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Largest Hunting and Fishing Newspaper in Texas

March 25, 2016

Volume 12, Issue 15

Grouped up opener By Craig Nyhus

Lone Star Outdoor News One might call Bruce Sumner of Yantis an avid turkey hunter. Others may call him obsessed. “I’ve killed birds in 38 states,” he said. “I’m a turkey hunter like other guys are deer hunters. I’m going to Oklahoma, then Shamrock in the Texas Panhandle, then Missouri.” On opening weekend in South Texas, he hunted in Frio County near Friotown with Friotown Hunts. “It’s all mesquite flats, so the birds are hard to see,” Sumner said. “When you’re moving around, you see more of them.” Sumner managed to shoot a tom on Saturday, but it was a slow day. “We had a thunderstorm Friday night and heavy north winds on Saturday,” he said. “Either they were quiet (in responding to the call) or I couldn’t hear them.” Sunday (March 20) was a different story. “It was a ball,” Sumner said. “I saw 20 different gobblers and lost count of how many groups I called in. I could hear birds everywhere.” Sumner had heard reports of the abundance of jakes, but saw quite a few mature toms. “I saw two groups of jakes running around, but quite a few mature birds without hens,” he said. “I think they are just in the process of getting broken up.” Craig Meyer hunted in Duvall County with his wife. The New Jersey native married a Texas girl and takes every chance he gets to hunt in the Lone Star State. Please turn to page 14

PLENTY OF BIRDS: Many South Texas hunters reported the toms and hens were still in large groups during the opening weekend of the spring turkey season. Some hunters saw mostly jakes, but others were able to bring the mature birds to the call. Near George West, hunters witnessed more breading activity. Photo by David J. Sams, Lone Star Outdoor News.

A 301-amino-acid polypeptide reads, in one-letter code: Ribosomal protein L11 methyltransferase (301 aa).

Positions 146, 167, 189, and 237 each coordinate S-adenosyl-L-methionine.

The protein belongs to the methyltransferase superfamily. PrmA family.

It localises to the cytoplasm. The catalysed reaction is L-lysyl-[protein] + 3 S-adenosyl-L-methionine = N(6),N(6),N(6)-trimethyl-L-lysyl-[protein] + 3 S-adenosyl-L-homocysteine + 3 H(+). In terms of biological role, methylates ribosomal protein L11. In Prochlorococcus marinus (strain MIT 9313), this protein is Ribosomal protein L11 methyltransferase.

Black drum fun

CONTENTS Game Warden Blotter . . . . Page 12 Freshwater Fishing Report . Page 10 Saltwater Fishing Report . . Page 13 Heroes . . . . . . . . . . . Page 18

By Robert Sloan

Sun, Moon & Tides . . . . . Page 20

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Outdoor Datebook . . . . . Page 24 Classifieds . . . . . . . . . Page 25

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Spring break in Port O’Connor was a blast for eighth-graders Zack Brown and his buddy Dawson Johnson, both 14 years old. They made the run from Friendswood, with Zack’s dad, Jerry Brown Jr., to go fishing with Jerry Brown, Zack’s papa. “Zack and I have been fishing the black drum run here in Port O’Connor since he was 5,” Jerry Brown said. “It’s always a good time, and the boys never seem to get tired of reeling in the big fish.” Guide Dodd Coffey says the spring break in Port O’Connor is always a big time for kids to catch big fish. “The drum run is always a big event here because we’ve got several areas to fish that are easy to get to, and provide nonstop fishing fun for the kids, and quite a few mom’s, dad’s and grandparents. The action usually starts up in March, and continues into April.”

Leaders terminated,

expenditures challenged By Mark England

Lone Star Outdoor News FISHING FRIENDS: While on spring break from Friendswood Junior High School, Zack Brown, left, and his buddy Dawson Johnson caught this 40-pound-class black drum while fishing fresh cracked crabs on the bottom. Photo by Robert Sloan, for Lone Star Outdoor News.

Some of the most popular drum fishing spots at Port O’Connor include Mitchells Cut, Saluria Bayou, Pass Cavallo and the jetties. The most popular among those areas is Mitchells, an un-jettied dredged pass

The controversy stalking the Wounded Warrior Project — which in the past has sponsored hunting and fishing excursions for disabled U.S. military veterans, among its other programs — has riled many of the charity’s supporters. A CBS News report alleged WWP spent less on programming than it claimed and that after Steven Nardizzi was hired as CEO spending on conferences and meetings rose from $1.7 million in 2010 to $26 million in 2014, including $3 million for a conference at the Broadmoor Hotel, a 5-star hotel in Colorado Springs. WWP argued the television report misled the

Please turn to page 19


Crossword . . . . . . . . . Page 22

Wounded Warrior Project under fire


Turkey proposal

Name the predator

Texas woman gets surprise while on turkey hunt. Page 4

Clues on wildlife show the culprit. Page 5


Please turn to page 7

Trinity trout

Sink or float?

Fort Worth anglers land big rainbows. Page 8

Factors determine whether a dead fish rises or falls. Page 8

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March 25, 2016

LoneOStar Outdoor News

LoneOStar Outdoor News

March 25, 2016

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March 25, 2016

LoneOStar Outdoor News


Proposal in the turkey field By Craig Nyhus